I wish everyone had the kind of loving family I am so lucky to have. We share the trials and the treats with equal energy. That’s certainly worth celebrating. May we all take full advantage of every opportunity to celebrate – and if no obvious reason is apparent, just make something up. No one’s going to question you if you bring cake!

A Universal Truth

21 09 2022

I love art and craft, I love to look at it, learn about it, buy it, make it, and talk about it. So let’s talk.

This morning, someone posted a statement to a gardening page on Facebook and, as of a few minutes ago, it had amassed over 300 comments, most of them being some version of “you’re a mean/arrogant/hateful person and I don’t like you. “

So what caused all these people to get their feelings hurt? This entry by a woman named Debi:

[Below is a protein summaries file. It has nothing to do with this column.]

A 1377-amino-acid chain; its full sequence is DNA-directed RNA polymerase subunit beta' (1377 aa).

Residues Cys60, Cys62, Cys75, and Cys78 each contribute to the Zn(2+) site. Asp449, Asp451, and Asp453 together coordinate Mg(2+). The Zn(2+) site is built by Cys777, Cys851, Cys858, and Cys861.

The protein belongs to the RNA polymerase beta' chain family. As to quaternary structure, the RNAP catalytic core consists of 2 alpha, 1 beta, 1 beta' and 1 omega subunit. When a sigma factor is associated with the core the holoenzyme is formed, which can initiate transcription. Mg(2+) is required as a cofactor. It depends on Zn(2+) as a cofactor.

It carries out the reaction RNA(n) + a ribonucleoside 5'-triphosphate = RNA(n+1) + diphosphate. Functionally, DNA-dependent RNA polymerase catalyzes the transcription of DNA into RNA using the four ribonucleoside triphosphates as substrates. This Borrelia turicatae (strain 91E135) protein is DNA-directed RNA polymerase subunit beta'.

There’s a difference between being creative and being crafty: crafty needs to find someone else’s creation and replicate it while creative people will implement a concept, an inspiration with their own unique twist; filtered through their own preferences.

I don’t know Debi, but I feel bad for her. I also feel bad for the scores of people who felt compelled to type out their indignation. They are not happy because they chose to look for an insult when I don’t think one was intended. I thought she was acknowledging the people whose original works of art and craft inspire us to try things for ourselves.